No, Greta, it’s not. We all want the same thing. But I’m afraid nothing will change unless we change.
By “we,” I mean those whose way of life is at odds with the planet. Who live at right angles to the land. Whose interactions with the natural world, excess consumption and investment decisions compromise the health of the world by undermining its support systems and regenerative capacities. I’m talking about the fortunate ones who live in developed countries. The change must begin there.
No government or international body can save us from our addictions or temper our auto-destructive impulses. Technology, alone, won’t help either; this is just one more human illusion currently crumbling before our very eyes. And no, Mr. Musk, none of us want to join you in Mars.
We can’t solve problems by using the same kind of thinking we used when we created them. — Albert Einstein
Changing our way of thinking starts by becoming informed citizens of planet Earth. In this quest, we have only one choice: either accept the science or not. Science is not a matter of belief or disbelief. Those who choose not to accept the science should do the world a great favor and book themselves the first space flight out of here.
For all the rest, a good starting point is learning how humans impact the environment and the top 10 solutions to reverse climate change.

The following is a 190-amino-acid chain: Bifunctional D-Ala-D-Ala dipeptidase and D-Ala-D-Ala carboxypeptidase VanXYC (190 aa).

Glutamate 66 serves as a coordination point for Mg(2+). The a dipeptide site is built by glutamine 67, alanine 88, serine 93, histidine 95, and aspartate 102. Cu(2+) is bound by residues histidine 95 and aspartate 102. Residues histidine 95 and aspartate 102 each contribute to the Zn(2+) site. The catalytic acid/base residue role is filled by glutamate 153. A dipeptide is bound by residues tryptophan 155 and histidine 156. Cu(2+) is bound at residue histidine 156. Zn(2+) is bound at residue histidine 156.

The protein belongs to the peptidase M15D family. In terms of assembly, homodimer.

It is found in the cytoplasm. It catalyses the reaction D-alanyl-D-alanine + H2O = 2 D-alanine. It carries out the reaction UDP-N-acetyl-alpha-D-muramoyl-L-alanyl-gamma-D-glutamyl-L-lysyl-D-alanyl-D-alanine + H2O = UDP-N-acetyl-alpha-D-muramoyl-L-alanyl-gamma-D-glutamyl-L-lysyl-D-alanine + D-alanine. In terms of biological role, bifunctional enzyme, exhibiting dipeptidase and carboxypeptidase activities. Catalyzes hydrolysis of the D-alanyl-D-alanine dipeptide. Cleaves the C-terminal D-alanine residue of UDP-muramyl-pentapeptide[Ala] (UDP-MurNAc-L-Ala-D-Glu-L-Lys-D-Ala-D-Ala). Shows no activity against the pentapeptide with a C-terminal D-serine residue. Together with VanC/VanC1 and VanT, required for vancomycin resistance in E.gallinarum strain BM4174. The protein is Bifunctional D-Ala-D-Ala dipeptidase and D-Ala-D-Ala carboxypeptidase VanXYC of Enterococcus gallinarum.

Next, take a hard and honest look at your consumption. Not through the lens of sustainability alone, but far deeper. Examine all the stuff you purchase and ask yourself: Do I really need this? Has all the stuff I’ve been accumulating added to my happiness and well-being?
The secret of happiness, you see, is not found in seeking more, but in developing the capacity to enjoy less. — Socrates
If you are among the lucky few to have investments, exercise the right to demand that your money stop funding companies which are part of the problem. Become a conscious investor, as Vinay Shandal urges in this TED talk. If you, like me, have a pension, write a letter to the fund’s manager asking her to divest from industries which are undermining our collective well-being. Or, if you live, say, in Norway, Abu Dhabi, Kuwait, Saudi Arabia, or China, call the officer who manages your country’s sovereign wealth fund and tell him the same thing (okay… maybe not China).
For those who believe their individual actions won’t make a difference in the grander scheme, I offer you the story of seven year-old Benjamin Ball.
The current crisis is humanity’s first, and perhaps last reckoning moment. The perfect opportunity to quickly move back to that sweet spot Kate Raworth talks about. If anything, with death lurking so closely at everyone’s doorstep, it should make each of us question how we’ve been living up to this point and seize the moment to change course.
When we finally come out of this, we’ll be stepping up to a crossroad where we’ll have to choose between “business as usual” and the ultimate survival of our species. Let us wisely use this sheltered time to decide which path to take.